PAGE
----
Football: New-look Scarborough search for consistency

NON-LEAGUE NOTEBOOK
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The Independent Online
WHEN SCARBOROUGH marked their return to Conference football after a 12-year absence with a 5-0 opening-day thrashing of Yeovil Town last month, it looked as though they were ready to mount a strong challenge for promotion back to the Football League.

Subsequent results have not been as spectacular, however, and after losing four of their next eight games the North Yorkshire side find themselves in 12th place in the Nationwide Conference after Tuesday's 2-0 defeat at Northwich Victoria.

To be fair, inconsistency is to be expected, for Scarborough's squad has been almost totally rebuilt since they were relegated from the Third Division in May. The team that took on Northwich contained only two survivors, the forwards Steve Brodie and Darren Roberts, from the side which faced Peterborough on the last day of last season.

Scarborough have kept faith with the manager who took them down, the highly experienced Colin Addison. The 58-year-old, formerly in charge of Newport County, Derby County and Atletico Madrid, arrived at the McCain Stadium in February and brought about a rapid improvement in results. Indeed, he would have been a hero for keeping up his side had it not been for the extraordinary events of the last day of last season, when Carlisle saved themselves and sent Boro down thanks to a 94th-minute winning goal by their goalkeeper.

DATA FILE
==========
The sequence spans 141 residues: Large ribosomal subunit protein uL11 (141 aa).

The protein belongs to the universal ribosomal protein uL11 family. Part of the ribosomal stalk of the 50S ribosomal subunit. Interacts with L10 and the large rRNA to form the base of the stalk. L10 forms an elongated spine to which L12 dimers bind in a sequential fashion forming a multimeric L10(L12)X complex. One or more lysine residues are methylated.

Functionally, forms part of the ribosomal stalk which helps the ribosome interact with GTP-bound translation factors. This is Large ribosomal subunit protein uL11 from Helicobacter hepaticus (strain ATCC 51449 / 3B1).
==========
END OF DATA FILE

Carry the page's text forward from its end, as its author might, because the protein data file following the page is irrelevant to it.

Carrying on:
Scarborough fans and staff could be forgiven for dwelling on that sporting disaster, but at Drill Field on Tuesday Addison insisted: "That's history. It was cruel but it's behind us and we have to look forward."

Addison is no stranger to the non-League world. He made his name as a manager by inspiring Hereford United to a famous FA Cup victory over Newcastle in 1972 and then taking them into and up from the Fourth Division, and in more recent times he had a spell in charge of Merthyr Tydfil.

Aided by selling two players, Chris Tate and Matt Russell, to Halifax in deals which will eventually bring in over pounds 200,000, Addison has been able to retain a full-time squad and has made a series of summer signings. The most experienced new recruit is his player-coach Lee Sinnott, the former Watford and Crsytal Palace defender, who arrived on a free transfer from Oldham Athletic.

The latest signing is the giant striker Andy Morris, a scorer for Chesterfield in their FA Cup semi-final against Middlesbrough in 1997, who arrived on loan from Rochdale this week prior to a possible permanent move. "He will give us a different option up front," Addison explained. "We still need new faces, though. We're not the finished article by a long way."

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